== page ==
Essay on Balanced Federalism

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Debates over how the division of powers between the states and federal government should be handled have been predominant from the very beginning. The founders understood that this decision would have an enduring influence on the types of policies implemented along with how the impact would be felt by the citizens. This would all be dependent on if the laws were coming from Washing D.C. or the state capitals (Barbour and Wright, 78). In light of this the founders established the United States government based on a fair division of powers between Federal and State governments as highlighted in the constitution and tenth amendment. However, in the past few years I believe the country has shifted towards giving more power to the federal …show more content…
This can be noted in the Welfare Reform Act of 1996. The national government based this policy on corresponding models from Wisconsin, California, and Michigan (McClenaghan, 96).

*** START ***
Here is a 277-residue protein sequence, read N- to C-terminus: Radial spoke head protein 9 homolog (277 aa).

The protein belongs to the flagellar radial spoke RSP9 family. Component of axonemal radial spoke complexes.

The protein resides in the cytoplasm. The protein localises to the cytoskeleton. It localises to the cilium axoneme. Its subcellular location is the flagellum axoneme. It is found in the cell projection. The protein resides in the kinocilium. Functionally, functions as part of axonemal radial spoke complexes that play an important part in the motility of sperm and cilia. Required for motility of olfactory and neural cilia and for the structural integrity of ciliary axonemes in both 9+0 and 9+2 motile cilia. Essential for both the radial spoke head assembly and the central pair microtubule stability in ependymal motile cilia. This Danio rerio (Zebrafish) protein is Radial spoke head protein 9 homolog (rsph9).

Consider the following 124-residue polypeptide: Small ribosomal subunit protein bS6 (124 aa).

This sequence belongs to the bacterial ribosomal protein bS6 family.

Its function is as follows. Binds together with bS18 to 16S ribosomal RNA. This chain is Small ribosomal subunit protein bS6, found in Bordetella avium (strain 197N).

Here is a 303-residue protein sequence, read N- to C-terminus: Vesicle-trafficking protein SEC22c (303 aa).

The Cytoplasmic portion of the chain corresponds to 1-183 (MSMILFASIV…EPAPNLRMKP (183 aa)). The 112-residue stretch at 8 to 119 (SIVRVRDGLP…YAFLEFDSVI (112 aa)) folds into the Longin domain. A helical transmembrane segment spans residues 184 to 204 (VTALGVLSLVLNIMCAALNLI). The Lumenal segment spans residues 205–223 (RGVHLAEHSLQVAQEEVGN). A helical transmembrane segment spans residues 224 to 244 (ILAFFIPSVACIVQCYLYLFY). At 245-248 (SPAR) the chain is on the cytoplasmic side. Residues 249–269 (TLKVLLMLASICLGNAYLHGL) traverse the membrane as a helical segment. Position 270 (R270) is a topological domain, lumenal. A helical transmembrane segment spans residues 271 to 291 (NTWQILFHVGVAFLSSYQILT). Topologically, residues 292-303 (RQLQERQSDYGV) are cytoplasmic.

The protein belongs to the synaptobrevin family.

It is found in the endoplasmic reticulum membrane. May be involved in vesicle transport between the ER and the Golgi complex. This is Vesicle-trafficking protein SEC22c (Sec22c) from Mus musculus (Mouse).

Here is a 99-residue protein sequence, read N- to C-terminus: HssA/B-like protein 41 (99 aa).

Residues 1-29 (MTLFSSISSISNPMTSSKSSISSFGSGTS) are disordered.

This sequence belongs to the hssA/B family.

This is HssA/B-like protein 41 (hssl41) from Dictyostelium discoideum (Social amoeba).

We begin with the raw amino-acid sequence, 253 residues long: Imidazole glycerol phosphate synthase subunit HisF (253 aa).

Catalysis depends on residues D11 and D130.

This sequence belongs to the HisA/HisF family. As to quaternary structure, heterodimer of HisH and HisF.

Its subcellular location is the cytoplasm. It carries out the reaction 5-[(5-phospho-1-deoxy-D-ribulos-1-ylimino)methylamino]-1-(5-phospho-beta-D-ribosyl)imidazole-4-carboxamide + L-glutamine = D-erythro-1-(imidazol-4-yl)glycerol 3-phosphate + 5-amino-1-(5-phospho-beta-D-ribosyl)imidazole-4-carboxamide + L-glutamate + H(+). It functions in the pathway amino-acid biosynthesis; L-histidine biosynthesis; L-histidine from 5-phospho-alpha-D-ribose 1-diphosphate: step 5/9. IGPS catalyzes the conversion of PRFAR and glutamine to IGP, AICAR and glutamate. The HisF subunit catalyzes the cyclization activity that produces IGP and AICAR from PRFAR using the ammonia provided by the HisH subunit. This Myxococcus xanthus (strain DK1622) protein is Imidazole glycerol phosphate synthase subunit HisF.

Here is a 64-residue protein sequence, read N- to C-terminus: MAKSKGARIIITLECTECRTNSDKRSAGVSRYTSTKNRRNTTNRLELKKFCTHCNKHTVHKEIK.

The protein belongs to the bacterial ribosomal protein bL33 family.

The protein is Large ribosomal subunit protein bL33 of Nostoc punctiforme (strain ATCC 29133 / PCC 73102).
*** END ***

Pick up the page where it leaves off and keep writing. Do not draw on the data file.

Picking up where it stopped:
An additional feature provided by federalism can be found in the strength of unity. While federalism allows states to deal with their own matters it likewise provides the benefits that come from a union (McClenaghan, 96). These benefits can be experienced in matters corresponding to foreign affairs where the advantages include a standard set of rules for immigration and international interaction. It is also visible in issues dealing with national defense which can be seen in the national security response after the events of September 11, 2001. These advantages serve as an structural mechanism to reduce disarray. Never the less, federalism like most other systems is not free of flaws which highlights a need for the distribution of power to be balanced. For example although the notion of states being used as “laboratories” is potentially beneficially it too has a defective feature. Unfortunately, this theory proves inefficient due to the fact that policies are implemented on a trial and error basis and seeing as that each state is different the results may vary (Lecture, September 14). What is effective in one state may not be as successful in another and so the prospective advantages of this scheme

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